Each year for the past several years, I’ve received a package around the holidays. The package contains a custom assortment of fine chocolates and is shipped overnight via FedEx. It’s a nice gesture. There’s only one problem: The package isn’t intended for me. It’s intended for the person who filled a position I vacated more than five years ago and who works in a different state. The agency sending the package hasn’t bothered to verify the delivery information, even though it’s easy enough to find.
The situation makes me wonder if the company sending the package is doing so well financially that it’s unconcerned about a few misdirected boxes of fine chocolate, or if it’s so trusting of its agency that it would never even consider questioning the agency’s processes. Whatever the case, sloppy business practices are likely costing the company money in other areas, as well.
It’s easy to criticize--after all, I’m quite certain that I would take a moment to verify an address before sending an overnight package. But as I interrupt the writing of this column to glance compulsively at my email inbox and soon get distracted by other tasks that seemingly demand my urgent attention, it occurs to me that maybe I’m not so superior after all. Time is harder to track than money and packages, but it’s much easier to waste.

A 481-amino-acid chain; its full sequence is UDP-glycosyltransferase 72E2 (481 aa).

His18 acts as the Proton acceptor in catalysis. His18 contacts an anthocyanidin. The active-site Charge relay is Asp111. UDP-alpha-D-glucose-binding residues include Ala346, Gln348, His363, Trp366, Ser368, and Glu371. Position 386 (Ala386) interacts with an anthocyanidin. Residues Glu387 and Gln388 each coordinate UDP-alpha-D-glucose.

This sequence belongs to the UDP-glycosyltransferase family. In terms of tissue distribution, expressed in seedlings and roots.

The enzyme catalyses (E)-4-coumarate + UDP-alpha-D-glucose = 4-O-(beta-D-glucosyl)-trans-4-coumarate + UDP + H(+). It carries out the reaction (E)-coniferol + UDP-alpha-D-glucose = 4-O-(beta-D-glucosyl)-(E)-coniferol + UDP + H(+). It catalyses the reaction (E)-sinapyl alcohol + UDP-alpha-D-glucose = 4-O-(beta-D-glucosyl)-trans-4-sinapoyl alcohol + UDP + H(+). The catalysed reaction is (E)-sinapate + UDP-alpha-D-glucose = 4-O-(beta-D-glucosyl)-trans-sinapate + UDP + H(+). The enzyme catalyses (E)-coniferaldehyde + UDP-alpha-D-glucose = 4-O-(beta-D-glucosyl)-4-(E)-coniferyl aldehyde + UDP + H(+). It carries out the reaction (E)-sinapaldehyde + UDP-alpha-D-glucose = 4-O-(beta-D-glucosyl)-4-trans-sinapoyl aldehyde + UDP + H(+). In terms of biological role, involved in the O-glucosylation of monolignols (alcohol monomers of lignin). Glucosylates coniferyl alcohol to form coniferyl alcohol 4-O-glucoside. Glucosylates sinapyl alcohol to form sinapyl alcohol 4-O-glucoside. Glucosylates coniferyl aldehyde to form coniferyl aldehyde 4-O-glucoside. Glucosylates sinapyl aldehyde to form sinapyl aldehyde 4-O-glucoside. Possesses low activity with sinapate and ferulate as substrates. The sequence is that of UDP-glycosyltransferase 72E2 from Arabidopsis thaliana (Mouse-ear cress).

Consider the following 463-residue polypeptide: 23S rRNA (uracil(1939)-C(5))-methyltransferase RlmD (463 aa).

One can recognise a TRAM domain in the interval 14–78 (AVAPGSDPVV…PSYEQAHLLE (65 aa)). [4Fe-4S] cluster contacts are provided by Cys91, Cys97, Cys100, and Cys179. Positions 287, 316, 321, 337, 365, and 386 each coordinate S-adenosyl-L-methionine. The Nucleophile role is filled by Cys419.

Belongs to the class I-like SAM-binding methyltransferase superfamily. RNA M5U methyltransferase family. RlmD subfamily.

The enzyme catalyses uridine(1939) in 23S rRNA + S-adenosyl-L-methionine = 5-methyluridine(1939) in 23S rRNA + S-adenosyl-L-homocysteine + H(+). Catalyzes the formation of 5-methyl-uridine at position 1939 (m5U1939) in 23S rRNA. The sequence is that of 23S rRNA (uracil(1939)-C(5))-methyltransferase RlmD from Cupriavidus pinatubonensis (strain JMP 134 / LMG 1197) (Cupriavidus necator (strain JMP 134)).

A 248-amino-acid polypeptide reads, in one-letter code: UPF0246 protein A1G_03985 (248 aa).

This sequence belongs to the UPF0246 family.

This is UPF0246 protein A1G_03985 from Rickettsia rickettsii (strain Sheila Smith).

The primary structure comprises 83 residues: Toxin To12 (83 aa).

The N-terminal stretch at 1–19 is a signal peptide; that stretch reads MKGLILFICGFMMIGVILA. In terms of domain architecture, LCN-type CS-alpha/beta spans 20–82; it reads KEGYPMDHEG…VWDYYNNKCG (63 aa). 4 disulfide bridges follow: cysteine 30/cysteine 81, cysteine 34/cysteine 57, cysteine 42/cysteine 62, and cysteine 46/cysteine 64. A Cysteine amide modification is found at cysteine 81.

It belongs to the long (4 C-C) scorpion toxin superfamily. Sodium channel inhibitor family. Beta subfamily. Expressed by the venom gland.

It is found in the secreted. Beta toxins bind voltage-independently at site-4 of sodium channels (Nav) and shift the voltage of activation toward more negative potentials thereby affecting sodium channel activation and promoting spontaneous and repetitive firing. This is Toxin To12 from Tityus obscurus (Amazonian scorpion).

And what about opportunity? There are legitimate reasons not to attend user conferences and other professional events. But picture each event as a small pile of opportunities sitting wasted in a trash basket, and the reasons become more difficult to justify. How much is that missed opportunity worth?
Then there’s data--an increasingly valuable byproduct of virtually all operations, but especially surveying and mapping, that often remains locked in silos and untapped for its full potential. Firms like Bowman Consulting Group (see page 34) and Matrix New World Engineering (see page 28) that have integrated technologies such as GIS and laser scanning are recognizing the value of their data. As James Sens, PLS, PP, director of HD surveying and mapping for Matrix, notes, “We now have the ability to provide information that the client might eventually need but isn’t even anticipating now--that’s the really exciting part of it.”
Over the last several years, companies have trimmed every possible area of waste from their bottom lines in an effort to stay profitable. Many firms are running lean and are well positioned to take advantage of an improving economy. But look beyond your finances to areas that are less tangible, and you might be surprised by how many resources are being wasted. Recapturing these hidden assets just might give you a competitive edge.
P.S. For further reading on this subject, I recommend the book “Rework” by Jason Fried and David Heinemeier Hansson (Crown Business, Mar 9, 2010).